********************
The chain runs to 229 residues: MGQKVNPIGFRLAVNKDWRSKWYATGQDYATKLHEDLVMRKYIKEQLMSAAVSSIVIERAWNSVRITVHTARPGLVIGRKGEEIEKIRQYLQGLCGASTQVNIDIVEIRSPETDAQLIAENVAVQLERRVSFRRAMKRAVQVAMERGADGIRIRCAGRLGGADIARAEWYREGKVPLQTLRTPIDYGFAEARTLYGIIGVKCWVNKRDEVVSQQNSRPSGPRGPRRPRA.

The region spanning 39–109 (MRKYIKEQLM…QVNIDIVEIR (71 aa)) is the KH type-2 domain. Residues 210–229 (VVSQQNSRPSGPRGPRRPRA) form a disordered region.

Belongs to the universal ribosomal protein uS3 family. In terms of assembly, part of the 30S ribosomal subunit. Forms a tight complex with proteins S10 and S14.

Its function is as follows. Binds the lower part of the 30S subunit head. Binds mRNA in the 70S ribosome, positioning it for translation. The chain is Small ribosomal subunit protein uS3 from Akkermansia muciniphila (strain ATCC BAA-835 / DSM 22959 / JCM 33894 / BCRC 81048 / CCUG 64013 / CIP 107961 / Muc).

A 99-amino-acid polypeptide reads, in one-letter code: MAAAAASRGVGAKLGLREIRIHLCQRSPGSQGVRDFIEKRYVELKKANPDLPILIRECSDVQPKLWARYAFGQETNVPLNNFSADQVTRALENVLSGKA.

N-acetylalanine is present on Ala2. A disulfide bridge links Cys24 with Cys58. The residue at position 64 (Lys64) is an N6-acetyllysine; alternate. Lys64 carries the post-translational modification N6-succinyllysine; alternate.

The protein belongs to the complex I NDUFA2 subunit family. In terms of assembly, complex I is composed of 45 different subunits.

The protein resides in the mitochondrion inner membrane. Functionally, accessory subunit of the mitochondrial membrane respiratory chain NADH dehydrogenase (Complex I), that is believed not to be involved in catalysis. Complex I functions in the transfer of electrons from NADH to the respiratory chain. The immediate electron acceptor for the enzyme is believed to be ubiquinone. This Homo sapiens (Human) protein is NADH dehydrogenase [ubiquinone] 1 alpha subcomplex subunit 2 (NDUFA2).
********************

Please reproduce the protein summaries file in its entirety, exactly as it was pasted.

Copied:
The chain runs to 229 residues: MGQKVNPIGFRLAVNKDWRSKWYATGQDYATKLHEDLVMRKYIKEQLMSAAVSSIVIERAWNSVRITVHTARPGLVIGRKGEEIEKIRQYLQGLCGASTQVNIDIVEIRSPETDAQLIAENVAVQLERRVSFRRAMKRAVQVAMERGADGIRIRCAGRLGGADIARAEWYREGKVPLQTLRTPIDYGFAEARTLYGIIGVKCWVNKRDEVVSQQNSRPSGPRGPRRPRA.

The region spanning 39–109 (MRKYIKEQLM…QVNIDIVEIR (71 aa)) is the KH type-2 domain. Residues 210–229 (VVSQQNSRPSGPRGPRRPRA) form a disordered region.

Belongs to the universal ribosomal protein uS3 family. In terms of assembly, part of the 30S ribosomal subunit. Forms a tight complex with proteins S10 and S14.

Its function is as follows. Binds the lower part of the 30S subunit head. Binds mRNA in the 70S ribosome, positioning it for translation. The chain is Small ribosomal subunit protein uS3 from Akkermansia muciniphila (strain ATCC BAA-835 / DSM 22959 / JCM 33894 / BCRC 81048 / CCUG 64013 / CIP 107961 / Muc).

A 99-amino-acid polypeptide reads, in one-letter code: MAAAAASRGVGAKLGLREIRIHLCQRSPGSQGVRDFIEKRYVELKKANPDLPILIRECSDVQPKLWARYAFGQETNVPLNNFSADQVTRALENVLSGKA.

N-acetylalanine is present on Ala2. A disulfide bridge links Cys24 with Cys58. The residue at position 64 (Lys64) is an N6-acetyllysine; alternate. Lys64 carries the post-translational modification N6-succinyllysine; alternate.

The protein belongs to the complex I NDUFA2 subunit family. In terms of assembly, complex I is composed of 45 different subunits.

The protein resides in the mitochondrion inner membrane. Functionally, accessory subunit of the mitochondrial membrane respiratory chain NADH dehydrogenase (Complex I), that is believed not to be involved in catalysis. Complex I functions in the transfer of electrons from NADH to the respiratory chain. The immediate electron acceptor for the enzyme is believed to be ubiquinone. This Homo sapiens (Human) protein is NADH dehydrogenase [ubiquinone] 1 alpha subcomplex subunit 2 (NDUFA2).